Windows and Linux are two very different systems, and as such, it often isn’t easy to port programs written for one to the other, especially when dealing with GUI programs. Although there are many different cross-platform libraries and SDKs, native programs written without portability in mind are quite hard to port.
When it comes to compiling and running programs written for Linux on Windows, there is a solution known as Cygwin. The Cygwin project is a collection of the most common tools and compilers (including the bash shell and the GNU compiler chain) for Windows. It also includes a library that provides a compatibility layer so that programs which call Linux specific APIs can be compiled. Cygwin isn’t an emulator or virtual machine, and it doesn’t allow Linux binaries to run on Windows without first being re-compiled.
Visit the Cygwin installation page and download the 32-bit or 64-bit setup executable (depending on which variant of Windows you are using). Execute the setup program. Click Next and Next again (to “Install from Internet”). The default directory is “C:\cygwin”. It can be changed if needed, but unless you have a specific reason to change it, the default is best. Click Next, Next and Next again.
The Cygwin project has mirror sites all over the world; pick one which you think will best serve your location and click Next. You now need to pick which packages to install. To compile simple Linux programs in Windows, you will need the GNU Compiler Chain (GCC) which provides a C and C++ compiler.
Type “gcc” in the search box and then click in the small plus sign next to “Devel” in the list of packages. Find “gcc-core” and “gcc-g++” and click “Skip” for each one. The word “Skip” will change into a version number and the “n/a” sign in the “Bin?” column will turn into a checked box. Type “make” in the search box and find “make” under “Devel.” Click “Skip” to mark it for install. Search for “wget” and also mark it for install from “Web.” To build the example below, we will also need “libiconv;” search for it and mark it for install.
Click Next. The installer will then see what other packages need to be installed to resolve any dependencies. Click Next to accept the recommendations.
Once all the packages have been downloaded and installed, follow the last steps until the installer exits. Start the “Cygwin Terminal” to enter into the Linux-like development environment. In the terminal you don’t use Windows commands like “dir” but rather shell commands like “ls”.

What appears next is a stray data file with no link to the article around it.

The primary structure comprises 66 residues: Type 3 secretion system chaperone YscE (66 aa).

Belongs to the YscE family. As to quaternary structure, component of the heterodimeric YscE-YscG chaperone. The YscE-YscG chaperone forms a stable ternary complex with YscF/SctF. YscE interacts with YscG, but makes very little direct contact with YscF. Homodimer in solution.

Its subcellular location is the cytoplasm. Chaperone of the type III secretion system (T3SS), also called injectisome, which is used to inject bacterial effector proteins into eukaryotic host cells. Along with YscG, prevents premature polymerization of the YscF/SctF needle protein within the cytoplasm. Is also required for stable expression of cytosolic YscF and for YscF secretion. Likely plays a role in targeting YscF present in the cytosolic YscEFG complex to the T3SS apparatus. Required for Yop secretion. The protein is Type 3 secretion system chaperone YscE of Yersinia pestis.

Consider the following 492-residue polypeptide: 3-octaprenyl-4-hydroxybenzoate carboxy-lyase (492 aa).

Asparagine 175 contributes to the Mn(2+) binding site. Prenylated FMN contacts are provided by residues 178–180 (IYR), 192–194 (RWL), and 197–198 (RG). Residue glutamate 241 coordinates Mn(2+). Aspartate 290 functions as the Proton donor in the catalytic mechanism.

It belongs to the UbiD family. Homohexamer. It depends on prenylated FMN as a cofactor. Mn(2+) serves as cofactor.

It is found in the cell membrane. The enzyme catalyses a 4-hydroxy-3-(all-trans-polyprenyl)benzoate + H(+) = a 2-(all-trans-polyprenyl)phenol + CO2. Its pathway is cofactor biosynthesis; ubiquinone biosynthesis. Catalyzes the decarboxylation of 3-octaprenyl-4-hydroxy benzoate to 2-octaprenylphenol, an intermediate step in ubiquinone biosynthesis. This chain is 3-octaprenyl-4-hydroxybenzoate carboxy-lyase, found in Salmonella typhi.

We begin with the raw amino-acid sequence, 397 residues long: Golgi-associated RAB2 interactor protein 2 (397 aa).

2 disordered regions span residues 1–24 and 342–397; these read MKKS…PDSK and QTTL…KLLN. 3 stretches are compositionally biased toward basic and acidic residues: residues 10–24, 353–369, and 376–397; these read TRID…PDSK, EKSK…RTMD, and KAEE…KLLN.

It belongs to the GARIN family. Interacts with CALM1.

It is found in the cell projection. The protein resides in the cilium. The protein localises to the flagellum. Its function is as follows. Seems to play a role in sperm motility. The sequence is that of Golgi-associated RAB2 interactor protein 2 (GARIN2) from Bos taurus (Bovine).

To demonstrate how to compile a Linux program under Windows, we will use the HTML-XML package from the W3. For a look at what it can do, see How to Manipulate HTML and XML Files from the Command Line.
Download the source files using “wget”:
Now unpack the archive file:
The source files are now in the “html-xml-utils-6.7” directory. Enter that directory:
Before the files can be built, you need to run the “configure” shell script to generate the Makefile (the build instructions) which are suitable for this build environment. This is a common step on Linux (and Cygwin) when building packages from source.
Once “configure” has finished, you can start the build using “make”:
The build will fail part way through. I was in two minds about what to do next. Either I could switch to another project and build that from its source or battle on with the HTML-XML-utils. I opted for the latter as it shows that not everything will be a walk-in-the-park when trying to compile Linux programs under Cygwin. The solution to this particular problem is simple. The error message shows that the linker is unable to find the “iconv” library. A quick look at the link command shows that the library isn’t specified. The quick and dirty solution is to run the command manually and tell the linker to use libconv. The “proper” way to fix this would be to start delving into the Makefile etc. to find out why it isn’t working.
Run the following command, noting the inclusion of “-liconv” at the end:
Once the “hxindex.exe” file is built, you can continue with the rest of the build by typing “make” again. The way “make” works is it checks what has and has not been built, and then it continues the build process at the appropriate point. Since we have manually built “hxindex.exe”, “make” just carries on with the next binary in its list.
When “make” completes, you will have all the .exe files in the html-xml-utils-6.7 directory.
If you get stuck using Cygwin you should look at the FAQ, and at the documentation. Failing that, the project has a set of mailing lists. If you have any problems with the steps described above, then please use the comments section below.